2. >>>$.45 per file download

    Forty-five cents to protect what amount of income per book? It doesn’t seem cost effective even if an eBook is priced at $4.50 — you’re bleeding ten percent of your income to a middleman!

    • Well, they’re using Adobe DRM and ADEPT licensing starts at $0.22 per book (in addition to the start-up cost–$10,000–and annual fee–$1500).

  3. You also need to consider that adding DRM might act as deterrent for legit buyers – not everyone likes to mess with Adobe accounts and keeping track of passwords. If they can’t just pay and download the book, they might just go away. So the equation could be X-Y instead of X+Y.

    • Here.
      I signed up for a *free* ebook from the University of Chicago press that sounded like it might be interesting.
      Once I got the d/l link and found I had to set up an ADEPT account I lost all interest in the book.
      I’m not a knee-jerk anti DRM–I’m mostly neutral: I stay up-to-date on DRM removal but since most of my purchases are DRM-free I have yet seen a need to take the time to process the couple dozen DRM’ed freebies I have. I tolerate Kindle and Nook DRM because they’re generally unobtrussive and the encryption is easy to remove if they ever get in my way.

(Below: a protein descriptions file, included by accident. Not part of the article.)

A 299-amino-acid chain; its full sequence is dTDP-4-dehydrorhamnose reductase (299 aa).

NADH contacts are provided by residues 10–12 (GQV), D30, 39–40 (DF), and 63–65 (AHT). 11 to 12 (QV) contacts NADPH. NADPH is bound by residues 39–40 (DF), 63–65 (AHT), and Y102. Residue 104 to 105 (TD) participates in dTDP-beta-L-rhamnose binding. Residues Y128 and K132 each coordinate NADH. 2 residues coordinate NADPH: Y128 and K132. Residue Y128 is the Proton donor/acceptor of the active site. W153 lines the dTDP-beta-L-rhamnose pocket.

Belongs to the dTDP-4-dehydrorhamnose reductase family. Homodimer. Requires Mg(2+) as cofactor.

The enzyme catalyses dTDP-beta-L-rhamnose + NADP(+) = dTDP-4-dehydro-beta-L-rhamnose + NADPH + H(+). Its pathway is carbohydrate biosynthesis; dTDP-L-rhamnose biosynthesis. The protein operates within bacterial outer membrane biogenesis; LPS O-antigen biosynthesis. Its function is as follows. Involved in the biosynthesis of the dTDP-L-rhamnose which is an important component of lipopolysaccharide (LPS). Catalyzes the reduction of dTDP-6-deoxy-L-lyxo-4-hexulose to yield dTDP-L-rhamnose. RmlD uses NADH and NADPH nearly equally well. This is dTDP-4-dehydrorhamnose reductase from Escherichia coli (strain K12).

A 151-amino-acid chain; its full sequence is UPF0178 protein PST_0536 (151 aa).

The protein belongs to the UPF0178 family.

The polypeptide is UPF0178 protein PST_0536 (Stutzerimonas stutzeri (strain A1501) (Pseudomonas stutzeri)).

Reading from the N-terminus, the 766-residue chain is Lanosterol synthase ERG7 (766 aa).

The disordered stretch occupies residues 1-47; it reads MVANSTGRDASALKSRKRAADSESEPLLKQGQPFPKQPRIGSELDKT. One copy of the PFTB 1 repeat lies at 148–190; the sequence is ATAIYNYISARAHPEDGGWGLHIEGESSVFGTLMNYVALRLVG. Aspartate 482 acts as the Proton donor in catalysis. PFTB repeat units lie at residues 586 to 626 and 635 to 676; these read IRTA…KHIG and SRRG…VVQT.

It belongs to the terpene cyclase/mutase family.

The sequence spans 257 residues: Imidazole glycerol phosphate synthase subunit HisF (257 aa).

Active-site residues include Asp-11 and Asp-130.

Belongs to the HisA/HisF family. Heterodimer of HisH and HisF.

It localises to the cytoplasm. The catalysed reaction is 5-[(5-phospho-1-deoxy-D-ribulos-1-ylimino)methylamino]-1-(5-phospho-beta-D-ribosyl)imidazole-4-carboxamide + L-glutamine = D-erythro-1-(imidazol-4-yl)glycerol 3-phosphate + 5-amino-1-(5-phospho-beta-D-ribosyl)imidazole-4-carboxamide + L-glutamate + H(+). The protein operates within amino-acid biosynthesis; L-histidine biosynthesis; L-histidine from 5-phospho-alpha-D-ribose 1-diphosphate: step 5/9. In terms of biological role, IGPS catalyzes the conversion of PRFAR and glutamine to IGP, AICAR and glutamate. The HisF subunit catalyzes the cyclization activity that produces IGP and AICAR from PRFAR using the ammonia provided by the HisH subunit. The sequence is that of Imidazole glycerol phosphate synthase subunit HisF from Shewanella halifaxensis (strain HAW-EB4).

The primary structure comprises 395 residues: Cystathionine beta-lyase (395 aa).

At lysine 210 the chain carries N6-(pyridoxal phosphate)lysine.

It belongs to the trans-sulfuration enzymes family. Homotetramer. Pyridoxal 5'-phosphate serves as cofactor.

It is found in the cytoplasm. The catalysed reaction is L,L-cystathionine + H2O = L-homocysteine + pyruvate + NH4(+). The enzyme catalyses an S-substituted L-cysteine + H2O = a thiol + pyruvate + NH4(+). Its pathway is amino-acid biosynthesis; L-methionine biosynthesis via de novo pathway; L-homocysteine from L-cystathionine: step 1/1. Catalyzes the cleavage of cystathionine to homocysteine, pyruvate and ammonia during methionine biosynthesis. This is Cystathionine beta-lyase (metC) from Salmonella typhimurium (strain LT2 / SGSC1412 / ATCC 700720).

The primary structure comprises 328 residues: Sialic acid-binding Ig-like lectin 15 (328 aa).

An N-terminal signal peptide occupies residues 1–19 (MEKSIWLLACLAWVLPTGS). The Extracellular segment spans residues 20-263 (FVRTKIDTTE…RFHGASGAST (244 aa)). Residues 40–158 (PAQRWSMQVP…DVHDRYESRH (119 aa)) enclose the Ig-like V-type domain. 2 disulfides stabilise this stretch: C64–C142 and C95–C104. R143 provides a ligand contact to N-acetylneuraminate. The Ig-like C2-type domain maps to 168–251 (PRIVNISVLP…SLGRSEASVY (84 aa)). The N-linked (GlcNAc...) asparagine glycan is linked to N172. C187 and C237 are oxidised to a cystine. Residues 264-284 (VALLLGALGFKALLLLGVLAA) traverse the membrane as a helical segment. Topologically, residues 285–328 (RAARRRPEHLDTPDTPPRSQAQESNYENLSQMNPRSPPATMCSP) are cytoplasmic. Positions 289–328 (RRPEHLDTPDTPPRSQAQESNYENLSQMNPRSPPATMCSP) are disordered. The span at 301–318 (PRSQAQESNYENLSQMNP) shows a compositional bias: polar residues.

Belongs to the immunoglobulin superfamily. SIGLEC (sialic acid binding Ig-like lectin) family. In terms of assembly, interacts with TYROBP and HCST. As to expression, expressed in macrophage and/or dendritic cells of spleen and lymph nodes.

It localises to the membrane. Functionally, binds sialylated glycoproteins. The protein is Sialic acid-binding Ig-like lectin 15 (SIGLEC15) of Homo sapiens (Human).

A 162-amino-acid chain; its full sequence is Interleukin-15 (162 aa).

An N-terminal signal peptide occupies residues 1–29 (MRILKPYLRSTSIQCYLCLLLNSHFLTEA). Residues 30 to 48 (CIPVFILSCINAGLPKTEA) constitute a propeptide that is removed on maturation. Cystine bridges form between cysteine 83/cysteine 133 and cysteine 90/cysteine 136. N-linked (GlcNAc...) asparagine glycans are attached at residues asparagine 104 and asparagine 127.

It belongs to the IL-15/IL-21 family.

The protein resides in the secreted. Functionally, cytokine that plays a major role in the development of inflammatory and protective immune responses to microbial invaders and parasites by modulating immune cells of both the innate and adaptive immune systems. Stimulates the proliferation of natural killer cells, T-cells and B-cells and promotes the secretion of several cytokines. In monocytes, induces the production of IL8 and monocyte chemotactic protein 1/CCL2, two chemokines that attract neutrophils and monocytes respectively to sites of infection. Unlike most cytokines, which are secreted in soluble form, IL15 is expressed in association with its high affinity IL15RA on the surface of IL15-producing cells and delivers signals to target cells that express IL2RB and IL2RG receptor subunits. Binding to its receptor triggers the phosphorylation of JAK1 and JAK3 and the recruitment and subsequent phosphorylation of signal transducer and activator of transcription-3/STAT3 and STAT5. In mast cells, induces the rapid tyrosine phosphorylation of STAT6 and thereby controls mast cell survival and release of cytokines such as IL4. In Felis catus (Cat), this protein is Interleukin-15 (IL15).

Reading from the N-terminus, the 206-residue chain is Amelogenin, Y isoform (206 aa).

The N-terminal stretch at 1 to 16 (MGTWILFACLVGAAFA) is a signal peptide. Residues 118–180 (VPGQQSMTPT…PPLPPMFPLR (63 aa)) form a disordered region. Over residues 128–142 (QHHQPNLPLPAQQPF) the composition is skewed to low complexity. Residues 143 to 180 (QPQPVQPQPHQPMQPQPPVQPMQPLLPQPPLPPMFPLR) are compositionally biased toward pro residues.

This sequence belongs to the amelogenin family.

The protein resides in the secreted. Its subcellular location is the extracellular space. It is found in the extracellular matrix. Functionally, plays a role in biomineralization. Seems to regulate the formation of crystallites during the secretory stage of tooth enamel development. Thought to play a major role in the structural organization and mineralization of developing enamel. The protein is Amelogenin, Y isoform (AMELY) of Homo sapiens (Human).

I do draw the line at ADEPT (and, of course, iBook DRM). It’s too much of a hassle to setup and I have so many toys–with more to come–the unavoidable downstream issues are all the disincentive I need to walk away.

      In my case, any author website that offered up ADEPT-DRM’ed ebooks would get zero business from me.

  4. I won’t buy books with DRM.

    The issue is two-fold to me:

    1) How much will authors lose because they are DRM-crippling books.

    2) What happens when authors start selling DRM-crippled ebooks without expressly explaining that they are DRMd? What happens when miffed customers demand refunds…not just once in a while, but all the freaking time?

    Authors who mess with this micro-DRM system deserve every headache they get.